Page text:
Descritpions:

There is a very important difference between the root and the alias directives.
This difference exists in the way the path specified in the root or the alias is processed.

In case of the root directive, full path is appended to the root including the location part, whereas in case of the alias directive, only the portion of the path NOT including the location part is appended to the alias.

Understand:

Let’s say we have the config

location /static/ {
    root /var/www/app/static/;
    autoindex off;
}

In this case the final path that Nginx will derive will be:

/var/www/app/static/static

This is going to return 404 since there is no static/ within static/

This is because the location part is appended to the path specified in the root. Hence, with root, the correct way is:

location /static/ {
    root /var/www/app/;
    autoindex off;
}

On the other hand, with alias, the location part gets dropped. So for the config:

location /static/ {
    alias /var/www/app/static/;
    autoindex off;
}

the final path will correctly be formed as:

/var/www/app/static

See the documentation here: http://wiki.nginx.org/HttpCoreModule#alias

git squashing commits with rebase

git rebase – Forward-port local commits to the updated upstream head

We can use git rebase --interactive (or -i) mode to squash multiple snapit commit.

git rebase -i HEAD~2
pick b76d157 b
pick a931ac7 c

Changing b’s pick to squash will result in the error you saw, but if instead you squash c into b by changing the text to:

pick b76d157 b
s a931ac7 c

For more details reference:

Apache prevent web browsers from caching

In order to get the latest effections, Front-end develop need to refresh the web page frequently.

there some solution for fix page cache problem:

Ensure the request url is unique.

by adding random seed to URL. such as

<script src="http://xx.com/foo/path.js?v=${version}"></script>

But this case need some server programe to generic the html page resouces references dynamic.

The other one and the more simple way is prevent Web browsers by customize HTTP Headers.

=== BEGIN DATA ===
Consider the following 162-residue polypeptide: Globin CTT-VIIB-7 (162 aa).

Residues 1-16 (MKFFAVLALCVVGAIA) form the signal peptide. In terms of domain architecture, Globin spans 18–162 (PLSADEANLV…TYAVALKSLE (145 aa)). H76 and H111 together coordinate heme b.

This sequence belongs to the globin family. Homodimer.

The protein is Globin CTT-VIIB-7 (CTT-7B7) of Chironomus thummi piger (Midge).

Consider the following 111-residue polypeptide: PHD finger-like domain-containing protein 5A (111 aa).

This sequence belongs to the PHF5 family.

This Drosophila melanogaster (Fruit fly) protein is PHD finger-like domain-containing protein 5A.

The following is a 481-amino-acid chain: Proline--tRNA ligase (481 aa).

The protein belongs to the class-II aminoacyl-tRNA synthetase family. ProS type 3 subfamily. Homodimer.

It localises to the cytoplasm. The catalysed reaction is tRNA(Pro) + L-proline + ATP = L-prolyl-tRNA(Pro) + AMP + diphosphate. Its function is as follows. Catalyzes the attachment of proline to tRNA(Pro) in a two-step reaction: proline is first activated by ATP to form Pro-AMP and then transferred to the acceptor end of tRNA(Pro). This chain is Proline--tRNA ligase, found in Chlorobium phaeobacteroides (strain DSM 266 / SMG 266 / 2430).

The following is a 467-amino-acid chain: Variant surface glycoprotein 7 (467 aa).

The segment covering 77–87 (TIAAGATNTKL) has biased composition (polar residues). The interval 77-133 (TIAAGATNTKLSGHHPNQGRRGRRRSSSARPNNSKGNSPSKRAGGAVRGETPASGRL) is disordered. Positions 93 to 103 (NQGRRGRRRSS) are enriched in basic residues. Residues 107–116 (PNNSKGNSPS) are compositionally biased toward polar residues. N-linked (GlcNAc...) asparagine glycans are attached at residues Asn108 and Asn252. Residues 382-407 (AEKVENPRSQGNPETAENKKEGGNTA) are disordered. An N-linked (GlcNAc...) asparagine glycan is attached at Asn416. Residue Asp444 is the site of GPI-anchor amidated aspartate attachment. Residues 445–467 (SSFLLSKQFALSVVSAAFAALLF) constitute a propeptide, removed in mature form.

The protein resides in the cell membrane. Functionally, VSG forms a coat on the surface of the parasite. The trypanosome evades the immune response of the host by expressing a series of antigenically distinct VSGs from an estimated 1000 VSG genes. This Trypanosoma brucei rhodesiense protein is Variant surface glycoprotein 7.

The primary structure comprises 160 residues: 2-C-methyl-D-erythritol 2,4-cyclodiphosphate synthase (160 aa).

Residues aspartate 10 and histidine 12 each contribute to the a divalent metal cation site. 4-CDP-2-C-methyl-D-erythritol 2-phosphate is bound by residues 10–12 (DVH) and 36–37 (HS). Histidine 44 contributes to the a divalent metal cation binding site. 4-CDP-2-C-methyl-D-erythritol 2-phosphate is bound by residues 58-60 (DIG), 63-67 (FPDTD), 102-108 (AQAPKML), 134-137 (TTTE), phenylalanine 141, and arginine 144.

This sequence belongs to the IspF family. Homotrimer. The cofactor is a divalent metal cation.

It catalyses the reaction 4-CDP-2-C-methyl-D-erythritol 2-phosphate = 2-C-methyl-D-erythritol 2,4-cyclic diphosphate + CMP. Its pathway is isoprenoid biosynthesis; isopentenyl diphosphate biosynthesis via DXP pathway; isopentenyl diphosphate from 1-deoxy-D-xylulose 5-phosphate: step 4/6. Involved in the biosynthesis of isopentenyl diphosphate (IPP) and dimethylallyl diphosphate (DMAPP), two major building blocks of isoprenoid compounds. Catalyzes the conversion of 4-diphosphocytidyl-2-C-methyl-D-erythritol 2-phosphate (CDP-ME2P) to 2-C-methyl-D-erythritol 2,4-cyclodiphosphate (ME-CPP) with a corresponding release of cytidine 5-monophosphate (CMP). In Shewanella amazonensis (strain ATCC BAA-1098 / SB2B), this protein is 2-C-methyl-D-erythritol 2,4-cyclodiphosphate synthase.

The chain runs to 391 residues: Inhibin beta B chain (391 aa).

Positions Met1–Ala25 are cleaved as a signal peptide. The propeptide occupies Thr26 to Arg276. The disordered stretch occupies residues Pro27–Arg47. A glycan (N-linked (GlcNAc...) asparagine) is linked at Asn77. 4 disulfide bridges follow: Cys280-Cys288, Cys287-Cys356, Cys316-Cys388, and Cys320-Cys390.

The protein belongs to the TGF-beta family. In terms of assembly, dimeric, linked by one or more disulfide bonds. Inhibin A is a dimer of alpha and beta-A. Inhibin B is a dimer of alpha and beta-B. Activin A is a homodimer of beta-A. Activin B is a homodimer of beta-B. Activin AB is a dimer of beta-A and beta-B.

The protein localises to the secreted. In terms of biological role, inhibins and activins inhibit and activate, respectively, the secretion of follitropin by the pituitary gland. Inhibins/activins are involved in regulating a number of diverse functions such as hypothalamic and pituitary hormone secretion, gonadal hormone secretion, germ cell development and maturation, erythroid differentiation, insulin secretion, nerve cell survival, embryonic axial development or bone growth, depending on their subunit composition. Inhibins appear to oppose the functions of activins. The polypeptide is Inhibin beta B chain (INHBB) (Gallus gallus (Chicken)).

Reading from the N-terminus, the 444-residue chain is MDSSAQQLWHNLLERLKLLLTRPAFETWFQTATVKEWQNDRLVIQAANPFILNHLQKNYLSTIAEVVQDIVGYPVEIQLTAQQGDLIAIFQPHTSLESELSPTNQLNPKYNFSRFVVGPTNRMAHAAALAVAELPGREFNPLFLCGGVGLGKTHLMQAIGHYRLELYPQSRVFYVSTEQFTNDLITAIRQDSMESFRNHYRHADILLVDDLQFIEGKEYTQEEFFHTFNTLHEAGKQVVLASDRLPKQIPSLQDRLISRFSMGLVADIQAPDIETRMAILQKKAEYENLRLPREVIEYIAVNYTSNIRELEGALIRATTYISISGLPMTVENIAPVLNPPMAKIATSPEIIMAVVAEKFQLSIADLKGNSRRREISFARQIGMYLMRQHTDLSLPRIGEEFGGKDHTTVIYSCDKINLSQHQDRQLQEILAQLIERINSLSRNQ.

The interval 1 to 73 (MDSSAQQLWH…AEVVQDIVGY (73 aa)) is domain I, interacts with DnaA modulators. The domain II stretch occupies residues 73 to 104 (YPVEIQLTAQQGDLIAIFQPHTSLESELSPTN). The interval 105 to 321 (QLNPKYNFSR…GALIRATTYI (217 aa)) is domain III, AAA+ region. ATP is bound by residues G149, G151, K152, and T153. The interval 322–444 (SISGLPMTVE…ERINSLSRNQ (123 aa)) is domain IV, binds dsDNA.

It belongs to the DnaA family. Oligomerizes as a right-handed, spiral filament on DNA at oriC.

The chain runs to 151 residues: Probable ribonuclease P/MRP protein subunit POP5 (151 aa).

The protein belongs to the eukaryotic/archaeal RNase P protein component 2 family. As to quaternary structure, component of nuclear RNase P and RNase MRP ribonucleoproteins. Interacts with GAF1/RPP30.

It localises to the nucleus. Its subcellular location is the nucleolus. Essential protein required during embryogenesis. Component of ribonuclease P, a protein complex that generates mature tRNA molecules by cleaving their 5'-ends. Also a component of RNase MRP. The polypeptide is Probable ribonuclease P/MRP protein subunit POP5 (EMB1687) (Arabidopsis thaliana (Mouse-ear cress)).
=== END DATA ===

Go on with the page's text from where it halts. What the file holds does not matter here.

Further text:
Setting a short cache time

By asking the Web browser to only cache the file for a very short length of time, you can usually avoid the problem.

We support the Apache Web server “mod_expires” feature. To use this to set the cache time to just one second, add these lines to a .htaccess file:

ExpiresActive On
ExpiresDefault A1
Header append Cache-Control must-revalidate

That’s all it takes. The next time the visitor views the file, more than a second will have passed, so the browser won’t use the outdated cached copy.

Controlling which files are affected

Disabling browser caching will slow down your site and increase the amount of bandwidth your site uses, because repeat visitors will always connect to your site to re-download files they would otherwise cache.

To minimize that impact, you might want to prevent caching of files that change often (such as HTML files), while allowing normal caching of files that don’t (such as JPEG files).

To do this, include the .htaccess lines in a <FilesMatch> directive. For example, these lines will prevent caching of filenames ending in “.htm” or “.html”, while allowing normal caching of JPEG files:

<FilesMatch "\.(htm|html|js|css)$">
  ExpiresActive On
  ExpiresDefault A1
  Header append Cache-Control must-revalidate
</FilesMatch>

(An alternate way of doing this is to use the Apache “ExpiresByType text/html” command, but that doesn’t allow you to add the “Cache-Control: must-revalidate” header for only those pages.)

For more info about Apache headers see also: Manipulating HTTP Headers with htaccess.